The Oriental lily is distinguished from other lilies primarily by an unmistakable, heavenly fragrance that will possess your garden in the late summer heat. An open starfish-shaped flower with textured, striped or dotted inner petals, Oriental lily species grow on tall stalks up to 6 feet in height. Lance-shaped leaves demurely adorn the stalks, while pastel pink, white and yellow or even red blooms with sometimes frilled edges nod gracefully to complete the pretty picture. Take care with planting and maintenance procedures for beautiful yearly results.
Choose a site with good drainage. If Oriental lily bulbs sit in water for any length of time, they will surely suffer from bulb rot. To improve drainage, follow the cultivation tips in Step 2 and, if necessary, create a raised bed by mounding soil before planting. Provide a full sun location with protection from wind or direct, harsh afternoon sun.
Prepare the site by cultivating to a depth of 10 to 12 inches, mixing in organic matter such as peat moss or composted pine bark, to provide better drainage and soil nutrients. Deep bulb bed cultivation provides best access to the benefits of the organic matter for bulbs year after year.
Plant Oriental lily bulbs in the fall, immediately after purchase or on arrival from mail order. Plant bulbs at a depth of three times their height. Typically, this will mean a hole 6 to 8 inches deep. Be sure the nose or point of the bulb is facing up or the bulb will not be able to send up a shoot. Allow 8 to 10 inches between bulbs. When planting in clusters, 3 to 5 feet between groups is advisable for air circulation and adequate space for mature growth.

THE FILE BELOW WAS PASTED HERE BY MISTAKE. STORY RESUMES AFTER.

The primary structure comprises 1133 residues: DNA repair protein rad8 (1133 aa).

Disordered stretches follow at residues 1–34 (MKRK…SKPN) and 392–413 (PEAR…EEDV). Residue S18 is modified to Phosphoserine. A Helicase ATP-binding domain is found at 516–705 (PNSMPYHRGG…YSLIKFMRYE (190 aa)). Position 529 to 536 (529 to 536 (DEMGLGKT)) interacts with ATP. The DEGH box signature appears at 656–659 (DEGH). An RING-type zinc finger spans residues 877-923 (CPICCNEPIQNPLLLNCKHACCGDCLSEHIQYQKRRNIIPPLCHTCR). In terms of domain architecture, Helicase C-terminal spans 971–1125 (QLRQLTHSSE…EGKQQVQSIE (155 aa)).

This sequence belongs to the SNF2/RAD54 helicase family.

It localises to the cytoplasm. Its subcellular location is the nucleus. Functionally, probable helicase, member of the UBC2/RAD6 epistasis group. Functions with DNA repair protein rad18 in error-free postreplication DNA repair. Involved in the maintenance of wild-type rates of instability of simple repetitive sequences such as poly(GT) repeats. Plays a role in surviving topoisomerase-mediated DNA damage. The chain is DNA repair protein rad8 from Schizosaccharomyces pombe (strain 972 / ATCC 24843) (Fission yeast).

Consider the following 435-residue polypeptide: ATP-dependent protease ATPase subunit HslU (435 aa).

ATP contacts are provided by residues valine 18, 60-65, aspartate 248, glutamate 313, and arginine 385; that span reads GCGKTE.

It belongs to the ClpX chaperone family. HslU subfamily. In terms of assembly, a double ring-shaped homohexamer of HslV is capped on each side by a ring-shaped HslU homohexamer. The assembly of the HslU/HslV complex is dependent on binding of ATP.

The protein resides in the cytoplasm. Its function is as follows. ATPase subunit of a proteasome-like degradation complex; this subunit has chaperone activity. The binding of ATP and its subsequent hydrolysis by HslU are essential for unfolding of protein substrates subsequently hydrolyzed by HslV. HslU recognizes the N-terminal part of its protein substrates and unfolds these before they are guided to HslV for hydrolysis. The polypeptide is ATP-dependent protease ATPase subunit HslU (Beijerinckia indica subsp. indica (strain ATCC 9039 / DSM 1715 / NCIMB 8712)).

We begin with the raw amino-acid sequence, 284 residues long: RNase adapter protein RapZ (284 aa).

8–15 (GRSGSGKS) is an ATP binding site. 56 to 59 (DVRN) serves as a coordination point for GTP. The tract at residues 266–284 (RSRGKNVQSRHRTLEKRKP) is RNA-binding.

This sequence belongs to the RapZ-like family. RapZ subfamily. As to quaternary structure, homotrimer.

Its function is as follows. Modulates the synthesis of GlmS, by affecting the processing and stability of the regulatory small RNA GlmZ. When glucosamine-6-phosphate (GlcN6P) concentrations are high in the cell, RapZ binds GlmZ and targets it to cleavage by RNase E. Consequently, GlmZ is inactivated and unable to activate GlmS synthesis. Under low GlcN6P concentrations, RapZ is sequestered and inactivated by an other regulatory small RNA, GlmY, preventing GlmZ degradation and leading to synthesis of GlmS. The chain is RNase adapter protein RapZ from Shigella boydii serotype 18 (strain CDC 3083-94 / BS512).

Stake tall varieties to provide support against wind and inclement weather. Heavy blooms may also cause buckling if stalks are not staked.
Remove spent blooms to prevent seed production, which takes energy away from the bulb. Cut back stalks to 6 inches only after they have begun to yellow and die back; to preserve energy the foliage feeds into the bulb for next season's bloom.
Provide a 4- to 6-inch layer of mulched leaves or wood chips spread loosely over the surface for winter protection. Remove mulch in the spring only after the last hard frost has past.
Fertilize the soil around Oriental lilies with a slow-release blend in spring to promote blooms later in the summer.
Spray blooms and foliage with a garden hose to remove aphids, and pick off slugs by hand. Rabbits may want to eat Oriental lily foliage, so a nontoxic, natural spray deterrent may be useful.
Dig and divide Oriental lily bulbs that are not producing the same quality blooms as when first planted, often in 3-year cycles. The reduced growth is due to small daughter bulbs called offsets that have sprouted on the mother bulb, creating more abundant, smaller blooms. Once the offsets are divided from the mother, replant as detailed in Step 3.